Climate scientists are largely in agreement that the earth’s climate is changing, and carbon dioxide emissions from human activity are playing a role. Even so, politicians continue to argue about the severity of the problem, or whether climate change even exists.

But some organizations are already dealing with the fallout from climate change, including the U.S. Department of Defense. The Pentagon released a report Monday about the national security implications of the world’s changing climate.

A changing climate will have real impacts on our military and the way it executes its missions. The military could be called upon more often to support civil authorities, and provide humanitarian assistance and disaster relief in the face of more frequent and more intense natural disasters. Our coastal installations are vulnerable to rising sea levels and increased flooding, while droughts, wildfires, and more extreme temperatures could threaten many of our training activities. Our supply chains could be impacted, and we will need to ensure our critical equipment works under more extreme weather conditions. Weather has always affected military operations, and as the climate changes, the way we execute operations may be altered or constrained. While scientists are converging toward consensus on future climate projections, uncertainty remains. But this cannot be an excuse for delaying action. Every day, our military deals with global uncertainty. Our planners know that, as military strategist Carl von Clausewitz wrote, “all action must, to a certain extent, be planned in a mere twilight.”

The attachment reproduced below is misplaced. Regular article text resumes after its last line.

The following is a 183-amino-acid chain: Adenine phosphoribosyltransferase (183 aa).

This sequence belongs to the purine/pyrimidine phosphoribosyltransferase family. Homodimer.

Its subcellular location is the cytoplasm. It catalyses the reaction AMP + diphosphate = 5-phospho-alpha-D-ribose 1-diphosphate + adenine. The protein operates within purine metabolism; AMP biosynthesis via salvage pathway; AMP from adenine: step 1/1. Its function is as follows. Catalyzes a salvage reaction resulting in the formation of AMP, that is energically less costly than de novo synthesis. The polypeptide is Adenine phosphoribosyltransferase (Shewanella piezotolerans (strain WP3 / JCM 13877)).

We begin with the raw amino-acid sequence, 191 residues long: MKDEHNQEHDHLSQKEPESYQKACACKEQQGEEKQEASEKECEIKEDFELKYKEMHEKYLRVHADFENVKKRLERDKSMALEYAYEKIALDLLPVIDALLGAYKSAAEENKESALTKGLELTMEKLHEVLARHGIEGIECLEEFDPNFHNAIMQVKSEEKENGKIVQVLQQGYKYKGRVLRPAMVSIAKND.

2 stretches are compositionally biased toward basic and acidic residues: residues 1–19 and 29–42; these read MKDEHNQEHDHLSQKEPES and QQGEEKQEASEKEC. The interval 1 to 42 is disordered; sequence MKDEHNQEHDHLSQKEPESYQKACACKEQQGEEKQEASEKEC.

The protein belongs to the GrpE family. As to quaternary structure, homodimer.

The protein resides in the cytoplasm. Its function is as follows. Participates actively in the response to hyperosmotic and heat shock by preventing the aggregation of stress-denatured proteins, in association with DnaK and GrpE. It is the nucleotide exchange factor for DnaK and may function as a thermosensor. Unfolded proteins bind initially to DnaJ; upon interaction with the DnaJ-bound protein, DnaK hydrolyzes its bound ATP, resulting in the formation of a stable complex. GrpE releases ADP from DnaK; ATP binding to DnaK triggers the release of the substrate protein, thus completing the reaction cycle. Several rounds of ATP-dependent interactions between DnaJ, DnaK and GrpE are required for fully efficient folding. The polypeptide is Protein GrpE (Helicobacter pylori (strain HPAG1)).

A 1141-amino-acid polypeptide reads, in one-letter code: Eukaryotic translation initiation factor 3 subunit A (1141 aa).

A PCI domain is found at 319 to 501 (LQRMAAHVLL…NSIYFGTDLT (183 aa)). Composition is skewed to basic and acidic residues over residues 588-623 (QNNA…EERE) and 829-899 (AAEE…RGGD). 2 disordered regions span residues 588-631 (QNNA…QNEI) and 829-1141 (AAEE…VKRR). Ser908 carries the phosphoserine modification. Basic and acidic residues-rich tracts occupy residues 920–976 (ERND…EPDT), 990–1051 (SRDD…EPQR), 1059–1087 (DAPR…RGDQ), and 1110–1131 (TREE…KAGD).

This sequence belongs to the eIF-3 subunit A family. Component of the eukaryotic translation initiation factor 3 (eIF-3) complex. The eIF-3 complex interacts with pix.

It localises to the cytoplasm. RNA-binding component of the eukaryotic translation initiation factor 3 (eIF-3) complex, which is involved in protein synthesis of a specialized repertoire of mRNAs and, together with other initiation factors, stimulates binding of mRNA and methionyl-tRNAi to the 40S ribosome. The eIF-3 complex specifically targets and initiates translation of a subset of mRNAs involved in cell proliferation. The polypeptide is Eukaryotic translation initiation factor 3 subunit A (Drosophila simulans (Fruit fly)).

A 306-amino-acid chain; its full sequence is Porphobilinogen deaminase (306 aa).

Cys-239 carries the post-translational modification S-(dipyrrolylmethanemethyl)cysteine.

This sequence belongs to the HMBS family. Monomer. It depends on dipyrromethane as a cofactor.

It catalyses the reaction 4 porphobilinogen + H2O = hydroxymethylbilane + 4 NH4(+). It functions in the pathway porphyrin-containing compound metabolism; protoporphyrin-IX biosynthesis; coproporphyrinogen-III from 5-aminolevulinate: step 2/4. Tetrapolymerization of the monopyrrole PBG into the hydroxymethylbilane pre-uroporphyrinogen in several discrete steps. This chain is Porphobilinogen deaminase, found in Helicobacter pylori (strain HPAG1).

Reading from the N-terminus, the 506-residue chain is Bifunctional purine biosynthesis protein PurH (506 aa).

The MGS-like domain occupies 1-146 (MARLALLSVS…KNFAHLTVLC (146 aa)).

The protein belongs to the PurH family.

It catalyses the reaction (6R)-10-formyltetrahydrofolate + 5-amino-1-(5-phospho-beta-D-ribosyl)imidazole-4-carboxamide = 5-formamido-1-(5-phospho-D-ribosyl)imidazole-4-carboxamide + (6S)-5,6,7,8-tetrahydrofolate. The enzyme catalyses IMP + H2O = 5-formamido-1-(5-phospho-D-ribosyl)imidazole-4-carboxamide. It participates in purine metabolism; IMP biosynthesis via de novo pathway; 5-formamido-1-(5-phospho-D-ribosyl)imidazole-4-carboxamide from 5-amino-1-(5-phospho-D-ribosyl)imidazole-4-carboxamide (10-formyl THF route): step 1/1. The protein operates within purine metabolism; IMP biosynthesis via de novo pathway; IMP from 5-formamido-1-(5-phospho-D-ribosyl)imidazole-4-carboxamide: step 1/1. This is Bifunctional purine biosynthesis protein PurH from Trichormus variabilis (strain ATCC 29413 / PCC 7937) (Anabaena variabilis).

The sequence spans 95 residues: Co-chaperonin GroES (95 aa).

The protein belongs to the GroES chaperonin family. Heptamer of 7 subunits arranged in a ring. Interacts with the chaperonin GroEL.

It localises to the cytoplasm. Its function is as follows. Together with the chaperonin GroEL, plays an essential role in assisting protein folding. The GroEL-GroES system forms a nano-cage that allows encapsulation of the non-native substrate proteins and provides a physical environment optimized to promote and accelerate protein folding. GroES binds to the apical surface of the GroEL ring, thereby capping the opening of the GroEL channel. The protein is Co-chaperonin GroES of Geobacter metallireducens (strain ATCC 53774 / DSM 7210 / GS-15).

The Pentagon’s report lays out ways the defense department will attempt to both adapt to the challenges posed by a changing climate and try to mitigate the damage. The military estimates that climate change could cause physical and infrastructure problems at bases around the world and could disrupt supply chains.

But there’s also a threat multiplier. Climate change is contributing to problems like droughts and famine in volatile areas of the world, which is stoking or exacerbating conflict. In a seminar I attended last month organized by the Metcalf Institute, retired Lt. General John Castellaw pegged widespread migration due to a drought in Syria five years ago to some of the current chaos in the country. The U.S. military is already involved in conflicts like these, and the paper released Monday suggests the defense department is interested in addressing climate change, even if many of the country’s politicians are not.